Pterocladia. capillacea in New Zealand.
The New Zealand specimens examined can be divided without difficulty into two groups known commercially as P. lucida and P. capillacea.
The P. capillacea group is distinguished by small size (maximum about 30 cm. × 12 cm.), the cross section of the axis being oval in all parts except where it is occasionally almost circular, with the rhizines in young parts confined to the medullary region in the middle line (often forming a dumb-bell-shaped group in the whole T.S.), and, in the cystocarpic plant, by the usually single, strongly prominent, heavily rimmed carpostome.
To this group belong also P. nana, P. tenuis, and P. densa of Okamura, who gives no very convincing character separating these from P. capillacea. P. capillacea is stated to be (p. 63) “less broader, often more irregularly branched than P. tennis, and not constricted always to have pyramidal outline.” Setchell and Gardner (1937) compare their very similar G. (P.) okamuri with P. nana, but not with P. capillacea. Taylor's P. americana and P. bartlettii, which might otherwise be included in this group, are apparently distinct in that their tetrasporangial sori display clear V-shaped series.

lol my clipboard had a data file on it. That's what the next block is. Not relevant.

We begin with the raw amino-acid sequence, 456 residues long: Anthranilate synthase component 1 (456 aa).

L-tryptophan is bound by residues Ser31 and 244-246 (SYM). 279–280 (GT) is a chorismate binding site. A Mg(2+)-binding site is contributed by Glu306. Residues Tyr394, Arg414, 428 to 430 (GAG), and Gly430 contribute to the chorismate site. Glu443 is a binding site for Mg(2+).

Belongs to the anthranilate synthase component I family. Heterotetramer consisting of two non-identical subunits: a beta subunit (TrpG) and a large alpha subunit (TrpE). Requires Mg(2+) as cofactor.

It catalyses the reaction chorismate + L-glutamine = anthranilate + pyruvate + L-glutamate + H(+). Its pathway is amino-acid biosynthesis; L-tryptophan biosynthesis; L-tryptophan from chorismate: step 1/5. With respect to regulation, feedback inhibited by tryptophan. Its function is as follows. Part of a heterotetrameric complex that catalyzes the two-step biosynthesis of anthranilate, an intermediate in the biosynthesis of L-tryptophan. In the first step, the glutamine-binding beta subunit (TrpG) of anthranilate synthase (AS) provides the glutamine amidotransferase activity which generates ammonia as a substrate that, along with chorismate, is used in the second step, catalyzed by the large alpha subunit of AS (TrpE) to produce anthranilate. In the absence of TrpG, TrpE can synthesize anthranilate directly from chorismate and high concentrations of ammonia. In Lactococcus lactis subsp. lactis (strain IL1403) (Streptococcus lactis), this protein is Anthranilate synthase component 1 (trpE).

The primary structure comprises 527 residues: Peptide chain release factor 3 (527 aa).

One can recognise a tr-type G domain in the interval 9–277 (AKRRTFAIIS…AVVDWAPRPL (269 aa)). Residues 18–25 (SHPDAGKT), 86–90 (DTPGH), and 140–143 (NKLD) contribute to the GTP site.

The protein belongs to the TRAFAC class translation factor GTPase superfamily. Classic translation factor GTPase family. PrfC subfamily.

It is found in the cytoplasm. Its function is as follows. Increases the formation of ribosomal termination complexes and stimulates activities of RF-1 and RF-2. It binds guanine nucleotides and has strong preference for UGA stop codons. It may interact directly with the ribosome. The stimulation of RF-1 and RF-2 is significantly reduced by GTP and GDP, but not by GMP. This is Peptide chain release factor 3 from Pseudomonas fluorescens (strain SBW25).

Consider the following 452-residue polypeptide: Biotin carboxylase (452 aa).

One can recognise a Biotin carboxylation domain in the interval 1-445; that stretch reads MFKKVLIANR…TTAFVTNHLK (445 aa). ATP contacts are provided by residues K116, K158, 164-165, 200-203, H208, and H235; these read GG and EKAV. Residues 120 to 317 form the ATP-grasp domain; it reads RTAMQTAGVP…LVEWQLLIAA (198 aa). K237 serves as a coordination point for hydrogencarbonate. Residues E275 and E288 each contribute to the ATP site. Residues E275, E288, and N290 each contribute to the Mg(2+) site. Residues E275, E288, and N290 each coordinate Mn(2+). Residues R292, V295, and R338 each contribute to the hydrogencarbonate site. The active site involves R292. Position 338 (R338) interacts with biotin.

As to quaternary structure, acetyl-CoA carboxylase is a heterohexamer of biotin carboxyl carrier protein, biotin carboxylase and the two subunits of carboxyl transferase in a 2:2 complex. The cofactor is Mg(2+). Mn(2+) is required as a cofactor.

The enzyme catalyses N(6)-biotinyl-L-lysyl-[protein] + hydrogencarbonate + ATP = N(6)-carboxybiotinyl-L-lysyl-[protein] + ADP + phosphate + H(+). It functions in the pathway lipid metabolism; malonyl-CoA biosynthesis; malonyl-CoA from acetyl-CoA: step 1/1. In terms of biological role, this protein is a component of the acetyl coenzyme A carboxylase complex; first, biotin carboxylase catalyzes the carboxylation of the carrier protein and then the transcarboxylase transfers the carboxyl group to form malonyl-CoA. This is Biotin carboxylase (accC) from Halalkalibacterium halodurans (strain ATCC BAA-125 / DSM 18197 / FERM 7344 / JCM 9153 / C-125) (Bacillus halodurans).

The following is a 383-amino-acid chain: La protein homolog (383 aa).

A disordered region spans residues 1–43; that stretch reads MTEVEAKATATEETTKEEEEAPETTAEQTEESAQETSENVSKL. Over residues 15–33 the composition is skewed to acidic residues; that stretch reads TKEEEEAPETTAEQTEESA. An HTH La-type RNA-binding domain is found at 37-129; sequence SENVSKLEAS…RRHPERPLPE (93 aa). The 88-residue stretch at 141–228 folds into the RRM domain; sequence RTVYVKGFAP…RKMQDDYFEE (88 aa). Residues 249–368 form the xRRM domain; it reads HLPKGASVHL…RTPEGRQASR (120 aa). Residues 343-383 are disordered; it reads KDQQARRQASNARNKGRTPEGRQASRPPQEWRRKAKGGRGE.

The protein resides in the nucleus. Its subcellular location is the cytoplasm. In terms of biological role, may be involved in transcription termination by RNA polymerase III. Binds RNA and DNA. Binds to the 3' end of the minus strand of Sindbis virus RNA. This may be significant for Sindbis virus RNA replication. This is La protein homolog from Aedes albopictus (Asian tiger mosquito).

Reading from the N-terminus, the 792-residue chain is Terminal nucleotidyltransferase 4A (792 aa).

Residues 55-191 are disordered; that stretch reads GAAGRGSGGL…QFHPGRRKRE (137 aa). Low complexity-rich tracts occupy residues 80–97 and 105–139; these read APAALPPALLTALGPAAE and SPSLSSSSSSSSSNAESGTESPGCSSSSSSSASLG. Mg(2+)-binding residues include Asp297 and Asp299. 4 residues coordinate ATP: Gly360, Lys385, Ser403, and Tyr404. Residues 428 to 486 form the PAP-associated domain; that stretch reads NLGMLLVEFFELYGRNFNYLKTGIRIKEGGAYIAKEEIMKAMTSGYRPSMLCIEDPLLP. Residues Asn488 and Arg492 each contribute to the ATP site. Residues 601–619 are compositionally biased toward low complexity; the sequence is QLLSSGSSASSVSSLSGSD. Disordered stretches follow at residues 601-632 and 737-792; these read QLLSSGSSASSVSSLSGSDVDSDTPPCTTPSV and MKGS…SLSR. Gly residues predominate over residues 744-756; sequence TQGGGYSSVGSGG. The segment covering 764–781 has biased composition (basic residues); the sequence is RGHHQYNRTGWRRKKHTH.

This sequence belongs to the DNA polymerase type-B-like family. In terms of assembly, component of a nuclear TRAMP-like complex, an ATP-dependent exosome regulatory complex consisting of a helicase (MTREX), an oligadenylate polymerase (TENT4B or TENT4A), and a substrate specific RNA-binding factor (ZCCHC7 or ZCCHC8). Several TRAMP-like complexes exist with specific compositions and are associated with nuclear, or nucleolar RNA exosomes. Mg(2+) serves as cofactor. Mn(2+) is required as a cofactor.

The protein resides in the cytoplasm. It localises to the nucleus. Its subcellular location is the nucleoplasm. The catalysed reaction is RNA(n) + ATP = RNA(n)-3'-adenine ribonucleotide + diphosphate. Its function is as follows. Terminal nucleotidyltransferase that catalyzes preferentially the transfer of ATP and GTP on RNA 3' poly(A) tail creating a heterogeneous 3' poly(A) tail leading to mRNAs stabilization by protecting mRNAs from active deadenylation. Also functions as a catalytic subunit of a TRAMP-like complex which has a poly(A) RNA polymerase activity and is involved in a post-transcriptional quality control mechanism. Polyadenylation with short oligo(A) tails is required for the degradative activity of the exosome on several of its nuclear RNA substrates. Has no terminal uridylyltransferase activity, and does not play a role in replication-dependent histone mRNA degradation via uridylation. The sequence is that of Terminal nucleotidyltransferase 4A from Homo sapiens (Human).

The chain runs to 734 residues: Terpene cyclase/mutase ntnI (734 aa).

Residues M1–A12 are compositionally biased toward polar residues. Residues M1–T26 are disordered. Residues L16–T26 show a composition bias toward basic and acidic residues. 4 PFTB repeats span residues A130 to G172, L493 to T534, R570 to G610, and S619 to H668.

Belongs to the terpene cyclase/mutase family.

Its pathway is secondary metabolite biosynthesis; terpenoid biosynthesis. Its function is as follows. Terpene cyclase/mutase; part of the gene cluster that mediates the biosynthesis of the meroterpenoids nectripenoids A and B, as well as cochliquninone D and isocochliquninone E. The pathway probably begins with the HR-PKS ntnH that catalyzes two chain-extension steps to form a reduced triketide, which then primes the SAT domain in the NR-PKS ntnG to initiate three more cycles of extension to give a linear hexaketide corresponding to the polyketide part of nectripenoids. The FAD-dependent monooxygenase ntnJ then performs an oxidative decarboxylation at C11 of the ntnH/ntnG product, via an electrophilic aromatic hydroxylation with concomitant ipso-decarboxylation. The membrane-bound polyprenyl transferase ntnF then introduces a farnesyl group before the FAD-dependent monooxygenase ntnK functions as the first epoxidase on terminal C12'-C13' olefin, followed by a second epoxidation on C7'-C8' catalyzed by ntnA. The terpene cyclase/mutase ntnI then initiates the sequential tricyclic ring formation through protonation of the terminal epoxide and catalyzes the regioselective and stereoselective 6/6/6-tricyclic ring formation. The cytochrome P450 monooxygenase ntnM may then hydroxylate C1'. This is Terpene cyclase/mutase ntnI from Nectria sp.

In New Zealand material rather few plants are cystocarpic and this makes it difficult to eliminate the possibility that some might belong to species of Gelidium similar in form to P. capillacea. Among Okamura's illustrations, Pl. 16, Figs. 4 and 5 of G. pacificum, Pl. 19, Fig. 1 of G. amansii f. typica, Pl. 24, upper specimen of G; subfastigiatum, Pl. 28, Fig. 2 of G. clavatum, none of which represents a cystocarpic specimen, could all be fairly well matched among New Zealand P. capillacea. All New Zealand specimens sectioned, however, show in young parts rhizines more abundant in the medulla, with only an occasional one in the cortex, and therefore would be placed by Okamura in Pterocladia. It is perhaps worth noting that the rhizines are often very few; older parts of the axes are distinguished sometimes by the thickness of the cell walls, sometimes by an increase in number of rhizines, which in the main axes of the biggest plants may be evenly distributed throughout the whole cross section. The cells of the inner cortex are sometimes noticeably large and filled with floridean starch.